So with Gemstone Keeper on Steam for Windows only, I thought I’d try my hand at getting a game to build to Linux the proper way. This series of posts will hopefully document each part of porting Gemstone Keeper to run on Linux.
The last time I made a game with Linux support was Secret of Escape, which used the Node-webkit to run HTML5 games to desktop applications. Node-Webkit essentially was a separate, precompiled application that functioned like a limited web-browser using the Chromium engine, all Construct2 did was build a HTML5 game and structured it in a file structure that made the application run the game. This way, porting the game to Windows, Mac and Linux took very little effort. This essentially means that developing for Linux was a completely new thing for me before releasing Gemstone Keeper.
The first stage was porting the Vigilante Game Framework. This is the underlaying C++ framework that uses SFML to develop games with state management, collision, visual effects and audio effects among others. It was partially inspired by HaxeFlixel, although with some of my own approaches that rely on C++ and SFML, as well as my own features (such as circle collision, multipass post process effects and a custom text renderer). Getting this to work on Linux would help me with setting up SFML and having a good idea of how Linux development worked.
Surprisingly, getting the framework to build on Linux ended up being the easiest part, because someone else already did it! I posted the framework to GitHub, and passed around the GitHub page to Twitter and Reddit, and SirFrankalot on the /r/gamedev subreddit was able to fork it and get it to work in Linux, and provided both written notes and a pull request to carry his changes over! The details can be found here, but these are the main points I wanted to get across:
- Using Correct Slashes: When using Windows Explorer and Visual Studio, folders or directories will usually be represented with a backwards slash (\). If you are only developing on Windows, this wouldn’t be a problem. However Linux and Mac both always use a forward slash (/), so for portability you should use that. Using forward slashes also has the advantage of not having to deal with escape sequences, since programming languages use a backwards slash (such as \n, \t and \\).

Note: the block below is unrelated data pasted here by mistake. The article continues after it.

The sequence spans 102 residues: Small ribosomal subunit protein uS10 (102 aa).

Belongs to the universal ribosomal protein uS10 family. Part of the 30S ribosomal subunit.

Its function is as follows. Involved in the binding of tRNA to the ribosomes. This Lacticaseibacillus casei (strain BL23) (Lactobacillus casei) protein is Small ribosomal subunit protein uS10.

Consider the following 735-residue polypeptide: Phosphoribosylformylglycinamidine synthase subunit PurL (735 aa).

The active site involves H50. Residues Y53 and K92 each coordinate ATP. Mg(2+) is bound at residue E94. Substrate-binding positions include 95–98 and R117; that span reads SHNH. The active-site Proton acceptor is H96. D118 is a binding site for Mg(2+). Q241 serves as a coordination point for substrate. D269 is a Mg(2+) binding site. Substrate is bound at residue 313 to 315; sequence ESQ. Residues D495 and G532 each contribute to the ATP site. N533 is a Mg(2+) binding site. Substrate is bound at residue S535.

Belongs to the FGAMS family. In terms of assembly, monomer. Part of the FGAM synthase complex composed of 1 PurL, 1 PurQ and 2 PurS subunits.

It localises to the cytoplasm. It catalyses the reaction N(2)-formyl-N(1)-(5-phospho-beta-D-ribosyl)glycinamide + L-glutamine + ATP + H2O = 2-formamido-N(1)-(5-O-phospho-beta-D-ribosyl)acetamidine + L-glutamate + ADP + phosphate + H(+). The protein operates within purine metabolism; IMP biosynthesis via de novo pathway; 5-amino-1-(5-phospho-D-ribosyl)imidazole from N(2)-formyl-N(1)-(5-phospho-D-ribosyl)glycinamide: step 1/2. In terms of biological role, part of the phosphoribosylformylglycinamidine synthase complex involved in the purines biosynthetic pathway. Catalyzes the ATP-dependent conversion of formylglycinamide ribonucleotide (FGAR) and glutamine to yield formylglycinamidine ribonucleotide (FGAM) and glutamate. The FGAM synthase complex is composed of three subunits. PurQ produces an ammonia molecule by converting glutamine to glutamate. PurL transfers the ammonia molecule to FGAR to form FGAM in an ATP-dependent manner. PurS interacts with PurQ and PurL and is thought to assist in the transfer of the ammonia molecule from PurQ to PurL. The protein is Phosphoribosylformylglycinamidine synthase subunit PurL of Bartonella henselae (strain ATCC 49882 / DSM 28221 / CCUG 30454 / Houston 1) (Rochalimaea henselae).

- For-Loops: These kinds of loops are good for looping a specific number of times using a defined iterator. If that iterator is a list of object or variables, you use a foreach loop, assuming your programming language of choice has that. When using Visual Studio, I found there is a foreach loop in the form of for each (type x in y) where x is a reference to an object in the list, and y is a container like an array or vector. Turns out this way is purely a Visual Studio extension, and the portable foreach loop is for (type x : y).
- XInput: Microsoft XInput is the API used for Xbox 360 and Xbox One controller, which means that it’s works for Windows only, at least that’s what you would assume. Linux has both libudev and linux/joystick.h, which allows some Linux OSes to access XInput functionality. This would mean a complete rewrite, so SirFrankalot simply made all XInputDevice functions return false. I later found someone wrote a Gamepad API was maintained long enough to allow Xinput Controllers to work on Windows and Linux using the same functions. I’ve since added this on as an optional feature that can be set using a preprocessor.
Next was using an IDE, I decided to use Code::Blocks because I have used it before, although it’s still much of a change of Visual Studio. Not to mention I was using a virtual machine, a VirtualBox with Linux Mint 18.1, and for whatever reason my configuration causes it to crash with no warnings. I also had to set up a load of dependancies, although using the terminal to get them is much easier than browsing for libraries online.
In the end I managed to build the SFML tutorial code and a few moments later, VFrame could compile! Aside from some small issues with 3D graphics, it was running almost just like it did on Windows!
Next time, it’ll be my ramblings as I port over the library that makes Gemstone Keeper’s caverns large and random, the GenLevelTools!